Six books that have had an impact on me.
Terry Pratchett: Small Gods.
Belief gives things shape; it is the strength of belief in a thing that makes it what it is. In Small Gods it is the strength of belief Brutha has that keeps the great god Om alive; even though Om has the largest number of people who subscribe to his religion.
Eric Maisel: The Van Gogh Blues.
This book normalised depression for me. Maisel theorises that it is the loss of meaning that results in depression in creative people. The methods he describes have allowed me to express how I am in the depression. When I miscarried I drew mothers with ghosts following them; when the first cycle IVF didn't work I painted wombs as cemeteries; poetry, photos, sketches, building, finding a new formula, writing... what ever your creative expression of self, artist or scientist, when depressed you can use that to show meaning and find meaning. See the review/ counselling piece in Crayons.
Aside: In homeopathy Post partum/natal depression is thought to be caused by the mother feeling she had meaning while pregnant but looses sight of that once the child is born. The rejection of the baby (common sign of PND)) is connected to an ill formed differentiation of the birth mother from her own mother.
Richard's Encyclopedia Volume 13, published 1958.
It had everything! Fairy stories, mythology, mind puzzles, word games, stuff that would not normally be in an encyclopaedia! As a kid I'd spend hours pouring over this one volume. The fairy tales were not dumbed down or Disney-fied. The puzzles were a challenge; and you got something new each time. My favourite page was a picture of flowers; you had to name them all. They weren't flowers in the picture though. You had two lips for tulips, a picture of row after row of corn for rose. I think I'll go visit mum and get it. I think its sitting in the garage somewhere... should save it for my kids.
Bill Bryson: Notes From A Small Island.
This book began my love affair with travel novels. I cannot afford to travel the world yet but these books let me see things I never would of known about. Ones like Holy Cow by Sarah McDonald let me see India, Lonely Planet's Smallest Countries showed me the many kingdoms that exist, (Including a few in Australia, Hutt River Province I think was one.)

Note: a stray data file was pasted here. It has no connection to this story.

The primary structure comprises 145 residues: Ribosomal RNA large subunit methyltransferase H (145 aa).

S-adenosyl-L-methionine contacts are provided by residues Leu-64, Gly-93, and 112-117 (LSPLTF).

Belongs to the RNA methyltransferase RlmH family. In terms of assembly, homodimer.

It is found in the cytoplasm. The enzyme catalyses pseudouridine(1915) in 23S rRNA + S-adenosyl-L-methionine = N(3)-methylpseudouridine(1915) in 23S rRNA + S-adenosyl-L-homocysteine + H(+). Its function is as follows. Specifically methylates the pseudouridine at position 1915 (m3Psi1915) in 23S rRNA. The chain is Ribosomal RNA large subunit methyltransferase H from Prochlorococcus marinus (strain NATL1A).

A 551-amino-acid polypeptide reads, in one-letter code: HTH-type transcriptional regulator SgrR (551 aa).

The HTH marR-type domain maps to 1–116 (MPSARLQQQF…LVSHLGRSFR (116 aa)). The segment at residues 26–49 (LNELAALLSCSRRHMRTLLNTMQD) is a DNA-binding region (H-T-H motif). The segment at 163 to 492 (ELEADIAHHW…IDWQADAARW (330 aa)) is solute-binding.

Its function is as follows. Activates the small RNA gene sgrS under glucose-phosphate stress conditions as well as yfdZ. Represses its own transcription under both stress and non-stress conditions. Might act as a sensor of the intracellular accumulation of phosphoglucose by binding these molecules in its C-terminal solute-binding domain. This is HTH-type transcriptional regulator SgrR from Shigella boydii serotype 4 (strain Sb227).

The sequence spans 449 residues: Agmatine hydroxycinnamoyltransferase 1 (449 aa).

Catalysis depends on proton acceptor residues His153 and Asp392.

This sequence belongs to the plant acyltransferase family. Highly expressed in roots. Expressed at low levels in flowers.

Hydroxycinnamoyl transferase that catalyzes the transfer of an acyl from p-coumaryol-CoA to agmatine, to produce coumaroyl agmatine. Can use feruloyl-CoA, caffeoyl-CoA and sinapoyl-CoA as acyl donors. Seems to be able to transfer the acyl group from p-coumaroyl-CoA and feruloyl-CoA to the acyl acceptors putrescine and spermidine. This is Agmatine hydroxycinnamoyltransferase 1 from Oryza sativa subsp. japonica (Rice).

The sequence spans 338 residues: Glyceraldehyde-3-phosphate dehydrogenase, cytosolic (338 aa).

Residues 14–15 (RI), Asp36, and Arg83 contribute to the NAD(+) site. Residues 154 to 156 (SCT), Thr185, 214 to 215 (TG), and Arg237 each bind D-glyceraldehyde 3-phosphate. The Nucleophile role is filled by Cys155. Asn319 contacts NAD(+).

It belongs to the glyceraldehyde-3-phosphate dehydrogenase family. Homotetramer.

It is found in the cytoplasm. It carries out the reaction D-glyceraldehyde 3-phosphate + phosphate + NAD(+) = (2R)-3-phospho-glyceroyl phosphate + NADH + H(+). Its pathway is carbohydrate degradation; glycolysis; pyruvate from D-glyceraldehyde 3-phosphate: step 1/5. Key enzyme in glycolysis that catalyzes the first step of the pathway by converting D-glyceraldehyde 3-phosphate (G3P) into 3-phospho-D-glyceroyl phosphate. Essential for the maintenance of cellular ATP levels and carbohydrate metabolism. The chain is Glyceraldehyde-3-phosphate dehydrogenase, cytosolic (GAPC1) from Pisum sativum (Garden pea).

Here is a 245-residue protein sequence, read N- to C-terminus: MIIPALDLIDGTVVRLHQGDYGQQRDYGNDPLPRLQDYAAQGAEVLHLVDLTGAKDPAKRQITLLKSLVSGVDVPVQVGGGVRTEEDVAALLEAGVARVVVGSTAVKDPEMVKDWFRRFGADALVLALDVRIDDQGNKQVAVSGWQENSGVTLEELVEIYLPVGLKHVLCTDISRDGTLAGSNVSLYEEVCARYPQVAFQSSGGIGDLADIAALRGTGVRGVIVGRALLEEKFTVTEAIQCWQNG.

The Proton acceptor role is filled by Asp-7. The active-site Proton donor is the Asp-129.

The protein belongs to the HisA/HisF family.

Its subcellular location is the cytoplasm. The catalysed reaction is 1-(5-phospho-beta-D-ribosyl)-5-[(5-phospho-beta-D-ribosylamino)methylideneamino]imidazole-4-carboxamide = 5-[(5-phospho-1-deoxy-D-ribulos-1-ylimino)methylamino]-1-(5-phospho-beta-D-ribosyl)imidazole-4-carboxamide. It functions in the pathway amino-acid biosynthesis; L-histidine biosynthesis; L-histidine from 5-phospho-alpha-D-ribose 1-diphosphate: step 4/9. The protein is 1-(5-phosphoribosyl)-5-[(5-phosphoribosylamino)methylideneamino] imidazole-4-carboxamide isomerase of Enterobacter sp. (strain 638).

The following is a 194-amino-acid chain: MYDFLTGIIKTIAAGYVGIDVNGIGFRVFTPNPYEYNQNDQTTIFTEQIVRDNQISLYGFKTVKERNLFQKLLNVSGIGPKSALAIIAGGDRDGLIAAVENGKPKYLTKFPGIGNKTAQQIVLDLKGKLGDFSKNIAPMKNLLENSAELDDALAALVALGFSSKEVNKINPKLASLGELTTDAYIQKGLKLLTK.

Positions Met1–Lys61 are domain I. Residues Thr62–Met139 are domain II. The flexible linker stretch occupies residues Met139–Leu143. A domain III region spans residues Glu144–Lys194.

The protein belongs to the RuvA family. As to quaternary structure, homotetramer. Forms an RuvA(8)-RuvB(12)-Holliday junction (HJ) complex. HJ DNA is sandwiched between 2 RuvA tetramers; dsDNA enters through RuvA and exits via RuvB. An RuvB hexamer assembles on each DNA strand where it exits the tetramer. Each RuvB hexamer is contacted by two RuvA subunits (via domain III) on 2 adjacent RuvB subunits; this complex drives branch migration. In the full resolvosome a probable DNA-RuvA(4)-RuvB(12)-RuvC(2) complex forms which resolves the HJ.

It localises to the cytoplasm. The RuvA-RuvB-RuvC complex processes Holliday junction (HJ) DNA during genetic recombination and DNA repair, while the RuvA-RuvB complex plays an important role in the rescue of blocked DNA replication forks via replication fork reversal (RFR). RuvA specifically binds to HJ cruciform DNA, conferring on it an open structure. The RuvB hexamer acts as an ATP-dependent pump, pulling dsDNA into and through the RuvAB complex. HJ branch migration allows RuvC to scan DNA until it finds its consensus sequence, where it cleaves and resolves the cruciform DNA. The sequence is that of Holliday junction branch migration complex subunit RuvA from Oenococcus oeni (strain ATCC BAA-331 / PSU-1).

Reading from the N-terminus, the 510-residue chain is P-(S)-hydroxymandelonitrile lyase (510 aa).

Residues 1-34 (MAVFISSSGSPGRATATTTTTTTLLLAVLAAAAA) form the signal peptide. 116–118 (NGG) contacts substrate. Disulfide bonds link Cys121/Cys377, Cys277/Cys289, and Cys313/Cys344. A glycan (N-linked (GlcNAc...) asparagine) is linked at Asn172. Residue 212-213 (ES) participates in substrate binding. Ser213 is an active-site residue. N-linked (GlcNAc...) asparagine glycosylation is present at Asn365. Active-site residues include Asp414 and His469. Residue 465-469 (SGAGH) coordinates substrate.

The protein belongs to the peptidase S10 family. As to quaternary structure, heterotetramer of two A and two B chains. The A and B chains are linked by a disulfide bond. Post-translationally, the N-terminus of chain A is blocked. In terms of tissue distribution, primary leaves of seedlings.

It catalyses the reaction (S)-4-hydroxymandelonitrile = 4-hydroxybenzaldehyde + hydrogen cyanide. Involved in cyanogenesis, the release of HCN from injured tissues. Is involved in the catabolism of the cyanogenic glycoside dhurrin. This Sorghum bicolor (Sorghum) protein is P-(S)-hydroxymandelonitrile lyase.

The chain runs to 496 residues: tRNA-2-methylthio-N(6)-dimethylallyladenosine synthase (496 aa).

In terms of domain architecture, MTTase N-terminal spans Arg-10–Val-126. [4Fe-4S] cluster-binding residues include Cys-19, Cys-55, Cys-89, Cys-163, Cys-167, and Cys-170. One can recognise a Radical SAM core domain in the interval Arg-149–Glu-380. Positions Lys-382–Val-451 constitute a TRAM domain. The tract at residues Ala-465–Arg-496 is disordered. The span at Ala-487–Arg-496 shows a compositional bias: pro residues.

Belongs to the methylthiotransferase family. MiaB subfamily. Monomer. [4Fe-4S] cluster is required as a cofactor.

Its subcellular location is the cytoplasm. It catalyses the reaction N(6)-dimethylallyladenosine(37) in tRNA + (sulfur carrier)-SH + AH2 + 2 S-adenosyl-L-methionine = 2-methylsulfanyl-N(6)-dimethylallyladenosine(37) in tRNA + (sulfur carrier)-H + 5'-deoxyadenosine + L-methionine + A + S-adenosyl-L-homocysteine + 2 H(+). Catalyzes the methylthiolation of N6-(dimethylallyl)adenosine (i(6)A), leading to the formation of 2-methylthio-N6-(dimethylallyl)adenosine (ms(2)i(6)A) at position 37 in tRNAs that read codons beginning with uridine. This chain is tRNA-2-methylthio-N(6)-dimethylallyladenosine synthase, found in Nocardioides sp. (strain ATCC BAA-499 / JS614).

I learnt how to bake from these. I'm one of the three in my social group who gets requests for food when parties are coming up. My melting moments melt on the way to your mouth; my ginger biscuits get requested most often; I was using m&ms in biscuits before they came in mini and become fashionable.
I find baking relaxing. I find substituting and experimenting so that vegans are able to eat what I make a challenge. I hate that I cannot try as I go like I used to, as not everyone wants GF biscuits and cakes. One day I'll throw recipes up somewhere. They are not health foods but heart foods, and I think that is as important.
Emily Bronte: Wuthering Hieghts
This showed me that not every book my mother told me to read was about Australia when she was a child and helped me to learn to respect others opinions. She's right; it's depressing in parts but the greatest love story. My Father gave me the love of books and taught me how they were an escape; my mother showed me the importance of reading things that make you reflect. My father taught me to read everything; my mother made sure I had practical interests; sewing, knitting, baking.
Saying: Mr Feeny, my year 12 Literature teacher, told us to memorise poems and plays. He said it would give us something to do while we were stuck far away from a book and bored.
: I believe we write our own stories. And each time we think we know the end - we don't. Perhaps luck exists somewhere between the world of planning, the world of chance, and in peace that comes from knowing that you just can't know it all. You know, life's funny that way. Once you let go of the wheel, you might end up right where you belong.
From: Little Black Book.